Black music, white teacher: an apology owed

Mance Lipscomb, via Morehead State Public Radio

We  favor blues musicians without testosterone, without teeth, without sight, without color.

Black women, androgynous white men, and old Black men are safer. Old, scratchy vinyl recordings are safer. But we shy away from the Black man in his prime.

The blues are easy to play poorly yet sound good to white ears. The Stones made a living on this.


I was playing Robert Johnson as the seniors strolled into class on Friday. I’ve gotten in the habit of playing music as the day starts, and Robert Johnson was the morning headliner.

Robert Johnson, photo via NYT

The third marking period started a few days ago. The class just had their first quiz. Most failed, not unexpected given it was the first quiz for seniors that did not count. Senioritis has kicked in.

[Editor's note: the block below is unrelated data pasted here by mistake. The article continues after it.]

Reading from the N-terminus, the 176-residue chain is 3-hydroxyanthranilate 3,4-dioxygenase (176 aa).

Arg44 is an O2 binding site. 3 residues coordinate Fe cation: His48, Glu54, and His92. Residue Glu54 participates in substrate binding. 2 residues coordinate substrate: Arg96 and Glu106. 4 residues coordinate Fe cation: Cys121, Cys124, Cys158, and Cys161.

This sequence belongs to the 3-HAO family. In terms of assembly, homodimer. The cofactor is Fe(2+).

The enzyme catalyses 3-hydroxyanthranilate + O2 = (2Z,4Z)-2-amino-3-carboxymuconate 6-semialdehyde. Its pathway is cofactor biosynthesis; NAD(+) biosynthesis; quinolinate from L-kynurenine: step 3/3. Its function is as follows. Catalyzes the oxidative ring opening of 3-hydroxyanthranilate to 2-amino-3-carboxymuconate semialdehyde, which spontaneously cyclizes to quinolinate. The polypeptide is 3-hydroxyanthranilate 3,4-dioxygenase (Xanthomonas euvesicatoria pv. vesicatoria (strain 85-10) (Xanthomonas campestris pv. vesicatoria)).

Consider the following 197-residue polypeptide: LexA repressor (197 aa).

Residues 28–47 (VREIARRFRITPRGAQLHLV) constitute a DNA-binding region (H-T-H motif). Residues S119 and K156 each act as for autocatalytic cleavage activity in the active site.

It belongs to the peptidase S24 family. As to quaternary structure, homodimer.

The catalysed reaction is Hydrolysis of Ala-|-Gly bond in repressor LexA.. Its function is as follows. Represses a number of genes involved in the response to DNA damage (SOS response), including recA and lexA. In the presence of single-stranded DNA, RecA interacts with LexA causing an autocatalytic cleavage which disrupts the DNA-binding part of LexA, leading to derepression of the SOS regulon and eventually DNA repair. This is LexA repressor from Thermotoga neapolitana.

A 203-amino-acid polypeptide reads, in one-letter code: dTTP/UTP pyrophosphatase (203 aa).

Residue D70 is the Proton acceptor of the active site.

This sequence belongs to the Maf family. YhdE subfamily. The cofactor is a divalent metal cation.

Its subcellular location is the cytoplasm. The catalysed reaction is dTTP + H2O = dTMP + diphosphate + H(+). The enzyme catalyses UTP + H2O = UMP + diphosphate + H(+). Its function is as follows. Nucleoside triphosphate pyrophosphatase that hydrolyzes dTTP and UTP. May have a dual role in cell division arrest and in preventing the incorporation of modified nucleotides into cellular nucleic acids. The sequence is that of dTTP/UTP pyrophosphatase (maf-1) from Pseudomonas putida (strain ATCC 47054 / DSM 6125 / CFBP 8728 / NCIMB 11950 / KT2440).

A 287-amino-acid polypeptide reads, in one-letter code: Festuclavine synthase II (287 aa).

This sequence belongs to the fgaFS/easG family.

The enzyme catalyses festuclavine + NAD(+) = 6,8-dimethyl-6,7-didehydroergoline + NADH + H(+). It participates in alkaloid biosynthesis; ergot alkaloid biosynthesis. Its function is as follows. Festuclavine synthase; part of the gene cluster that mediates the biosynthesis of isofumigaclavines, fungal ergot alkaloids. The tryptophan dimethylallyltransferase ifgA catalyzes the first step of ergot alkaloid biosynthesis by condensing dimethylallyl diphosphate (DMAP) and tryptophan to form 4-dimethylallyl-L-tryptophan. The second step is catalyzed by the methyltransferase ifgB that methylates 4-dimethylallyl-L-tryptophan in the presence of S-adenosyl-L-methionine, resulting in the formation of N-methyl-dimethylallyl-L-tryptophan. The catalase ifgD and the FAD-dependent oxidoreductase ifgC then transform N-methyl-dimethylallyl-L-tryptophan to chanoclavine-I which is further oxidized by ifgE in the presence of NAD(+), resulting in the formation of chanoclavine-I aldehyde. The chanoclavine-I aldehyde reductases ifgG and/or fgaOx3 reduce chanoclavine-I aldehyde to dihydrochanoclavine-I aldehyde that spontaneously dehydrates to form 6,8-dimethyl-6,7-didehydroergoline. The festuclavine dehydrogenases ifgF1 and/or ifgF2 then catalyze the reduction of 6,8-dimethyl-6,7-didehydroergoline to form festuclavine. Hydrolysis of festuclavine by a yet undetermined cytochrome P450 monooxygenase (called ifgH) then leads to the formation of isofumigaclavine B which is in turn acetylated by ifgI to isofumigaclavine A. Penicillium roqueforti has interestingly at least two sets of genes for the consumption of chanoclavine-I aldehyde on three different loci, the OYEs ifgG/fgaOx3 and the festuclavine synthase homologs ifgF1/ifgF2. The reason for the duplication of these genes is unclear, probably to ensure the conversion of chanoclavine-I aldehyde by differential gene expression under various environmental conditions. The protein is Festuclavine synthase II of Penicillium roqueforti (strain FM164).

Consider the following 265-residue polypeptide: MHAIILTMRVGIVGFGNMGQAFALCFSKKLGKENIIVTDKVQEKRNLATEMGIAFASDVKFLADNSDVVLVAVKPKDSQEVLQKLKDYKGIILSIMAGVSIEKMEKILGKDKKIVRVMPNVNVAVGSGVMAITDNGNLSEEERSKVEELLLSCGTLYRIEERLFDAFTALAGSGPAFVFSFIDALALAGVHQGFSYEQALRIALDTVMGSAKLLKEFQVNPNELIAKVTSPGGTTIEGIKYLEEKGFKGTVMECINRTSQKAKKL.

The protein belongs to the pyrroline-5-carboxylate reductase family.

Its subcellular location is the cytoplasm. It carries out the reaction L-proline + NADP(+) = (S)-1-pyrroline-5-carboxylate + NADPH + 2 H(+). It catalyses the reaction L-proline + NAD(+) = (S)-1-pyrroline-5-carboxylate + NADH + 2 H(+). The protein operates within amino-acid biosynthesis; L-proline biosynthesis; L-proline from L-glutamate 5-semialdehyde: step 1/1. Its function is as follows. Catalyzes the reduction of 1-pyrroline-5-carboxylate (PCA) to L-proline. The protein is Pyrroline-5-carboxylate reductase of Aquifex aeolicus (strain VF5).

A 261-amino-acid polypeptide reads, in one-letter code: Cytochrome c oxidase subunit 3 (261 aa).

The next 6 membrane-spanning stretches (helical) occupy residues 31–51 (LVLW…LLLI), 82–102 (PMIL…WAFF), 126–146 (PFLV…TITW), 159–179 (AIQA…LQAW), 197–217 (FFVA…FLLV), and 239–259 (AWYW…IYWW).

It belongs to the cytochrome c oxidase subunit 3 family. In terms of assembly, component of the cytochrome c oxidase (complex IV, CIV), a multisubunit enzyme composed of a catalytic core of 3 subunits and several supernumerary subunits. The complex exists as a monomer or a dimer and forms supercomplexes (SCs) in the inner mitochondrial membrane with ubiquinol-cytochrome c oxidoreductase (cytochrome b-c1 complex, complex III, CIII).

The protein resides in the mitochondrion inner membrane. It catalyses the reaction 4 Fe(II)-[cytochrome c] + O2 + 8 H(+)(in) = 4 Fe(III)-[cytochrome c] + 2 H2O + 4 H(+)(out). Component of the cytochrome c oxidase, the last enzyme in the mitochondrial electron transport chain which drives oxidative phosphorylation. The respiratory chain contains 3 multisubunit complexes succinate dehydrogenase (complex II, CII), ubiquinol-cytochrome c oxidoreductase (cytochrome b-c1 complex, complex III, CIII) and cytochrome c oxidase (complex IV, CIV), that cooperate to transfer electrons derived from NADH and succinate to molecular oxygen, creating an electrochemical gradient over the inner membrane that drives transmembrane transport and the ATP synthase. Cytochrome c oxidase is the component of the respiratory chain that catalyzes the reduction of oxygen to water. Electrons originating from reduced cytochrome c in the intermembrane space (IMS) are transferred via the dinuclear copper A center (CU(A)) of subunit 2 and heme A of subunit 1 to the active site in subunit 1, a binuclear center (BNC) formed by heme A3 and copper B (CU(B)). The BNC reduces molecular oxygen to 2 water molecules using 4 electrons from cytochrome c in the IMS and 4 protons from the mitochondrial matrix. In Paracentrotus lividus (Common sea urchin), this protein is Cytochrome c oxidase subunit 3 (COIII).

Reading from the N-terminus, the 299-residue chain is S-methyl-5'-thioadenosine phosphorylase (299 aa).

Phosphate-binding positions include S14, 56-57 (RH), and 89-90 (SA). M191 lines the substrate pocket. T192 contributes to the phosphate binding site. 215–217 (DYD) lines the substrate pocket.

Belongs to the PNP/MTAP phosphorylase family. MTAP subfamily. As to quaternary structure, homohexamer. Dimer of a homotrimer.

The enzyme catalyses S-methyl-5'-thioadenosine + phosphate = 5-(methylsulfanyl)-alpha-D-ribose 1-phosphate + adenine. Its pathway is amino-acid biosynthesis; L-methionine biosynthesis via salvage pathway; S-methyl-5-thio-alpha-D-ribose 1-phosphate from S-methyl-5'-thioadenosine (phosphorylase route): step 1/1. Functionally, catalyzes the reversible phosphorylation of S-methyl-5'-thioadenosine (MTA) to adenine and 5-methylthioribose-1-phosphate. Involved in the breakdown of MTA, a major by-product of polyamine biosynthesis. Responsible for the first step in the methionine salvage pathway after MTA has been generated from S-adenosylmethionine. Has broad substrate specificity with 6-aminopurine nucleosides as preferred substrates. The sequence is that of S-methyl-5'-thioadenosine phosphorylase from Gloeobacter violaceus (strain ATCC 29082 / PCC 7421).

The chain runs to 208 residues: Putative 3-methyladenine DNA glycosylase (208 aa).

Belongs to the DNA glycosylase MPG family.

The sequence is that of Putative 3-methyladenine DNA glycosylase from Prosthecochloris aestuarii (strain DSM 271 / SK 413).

So I sang an off-the-cuff blues piece about senioritis backed by a harmonica riff lifted off YouTube.

And now I realize this was a mistake.

So tomorrow I will start class with an apology. Not for playing Robert Johnson, a fierce blues man who died far too young. Not for singing, though that may warrant a separate kind of apology.

I will apologize for my lack of respect. Using that art form at that moment to entertain students was wrong. It felt off at the moment, but I wasn’t sure why. I thank Justin of objective opinions for his kind reminder.

(Yes, I will still sing and play the blues by myself for myself–but I cannot share what I do not own.)

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